Different Styles of Breaststroke

A swimmer performs the undulating style of breaststroke.

A swimmer performs the undulating style of breaststroke.

Although breaststroke is the slowest of the four competitive strokes, it requires more strength to perform well than any other stroke, including butterfly. It’s also one of the more difficult strokes to master. There are three primary styles of breaststroke – the flat style and the newer wave and undulating styles – but there are countless variations of these three that have been adopted by swimmers. They all use the same kick and stroke motion, but the arm recovery and body alignment are different for each.

The Flat Style

This is the conventional style of breaststroke in which the body remains nearly parallel to the water surface. You use a traditional frog kick, and your hips and shoulders align in a way that maintains a flat position in the water. Your arms make a symmetrical sculling motion in front of you, carving a wide circle under the water until your hands meet just under your chin. At this point, your head pops up from the water to breathe and then you slide your hands forward together to reach out in front of you to glide and begin the arm stroke again. As you are sculling and pulling yourself forward, you bend your knees, bringing your heels up to your buttocks and prepare to kick. As your hands recover under your chin, you kick, snapping your knees together and kicking into a long glide.

The Wave Style

In this version of the breaststroke, you use the same basic arm stroke and leg kick. The difference is in the hand position during the scull and the position of the shoulders: As you begin your pull, you shrug your shoulders upward and the palms of your hands face outward at an angle of 30 to 45 degrees to your forearms. Shrugging narrows the shoulders, reduces drag in the water and helps you utilize your strong pectoral and latissimus muscles in the pull. During the arm pull, your hands should be 6 inches below the surface of the water and slightly outside the width of your shoulders. The palms move from an outward position to a downward position as they circle around to meet beneath your chin.

The Undulating Style

This technique employs an S-shaped glide movement that resembles the butterfly stroke. When your hands meet at the end of your pull, they come together as if in prayer, and instead of pushing forward underwater, they come out of the water and shoot forward and the swimmer dives into the water after them, undulating her body in what is very nearly a dolphinlike glide. The swimmer has already executed a frog kick like all the other forms of breaststroke, but the undulation allows her to add a slight dolphin kick at the tail end of the frog kick.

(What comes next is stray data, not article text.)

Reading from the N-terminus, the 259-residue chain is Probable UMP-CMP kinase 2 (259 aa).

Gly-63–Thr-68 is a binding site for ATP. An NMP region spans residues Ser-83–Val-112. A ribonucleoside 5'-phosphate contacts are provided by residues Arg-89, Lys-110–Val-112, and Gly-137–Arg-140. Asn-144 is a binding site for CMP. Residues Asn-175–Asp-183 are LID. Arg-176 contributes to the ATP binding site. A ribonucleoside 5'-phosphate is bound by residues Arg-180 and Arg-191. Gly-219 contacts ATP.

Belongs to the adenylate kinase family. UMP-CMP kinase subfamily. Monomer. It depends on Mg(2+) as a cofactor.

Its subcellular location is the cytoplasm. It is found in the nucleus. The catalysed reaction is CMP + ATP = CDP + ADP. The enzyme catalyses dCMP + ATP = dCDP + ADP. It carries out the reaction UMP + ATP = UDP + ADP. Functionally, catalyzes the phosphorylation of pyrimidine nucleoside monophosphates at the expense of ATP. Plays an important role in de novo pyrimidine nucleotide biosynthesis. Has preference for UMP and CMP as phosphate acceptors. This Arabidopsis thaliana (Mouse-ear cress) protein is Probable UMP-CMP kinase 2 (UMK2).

Variations

Within these three breaststroke styles are countless variations involving timing, movement, the sweep of the pull and the width of the frog kick. Swimming author and coach Wayne McCauley once estimated that there were 55 distinct styles of breaststroke, many of which are introduced by champion swimmers and then imitated by those trying to match the champ’s speed. Mike Barrowman, the gold medalist in the 200-meter breaststroke at the 1992 Olympics, is credited with introducing the wave style of breaststroke. Rebecca Soni, a gold medalist in the 2012 Olympics in breaststroke, uses an abbreviated kick and a quick sculling motion that has been difficult for other swimmers to imitate.

Commonalities

One thing that all styles of breaststrokes have in common is that the swimmers, whether they are scrunching up their shoulders like Soni or diving forward like Barrowman, is that they keep their heads still. The back of their heads and their necks remain lined up with their spine. Their kicks never break the surface of the water, and they do all they can to reduce the drag caused by bringing their knees up to begin their kick or shooting their hands forward to stretch into their glide. All the varieties of breaststroke also utilize a strong pull-down and efficient streamlining at the start and at each turn.

 

About the Author

Jim Sloan is a writer and editor in Reno, Nevada. He has been a journalist for more than 25 years and is the author of two books, "Staying Fit After Fifty," and "Nevada: True Tales from the Neon Wilderness."

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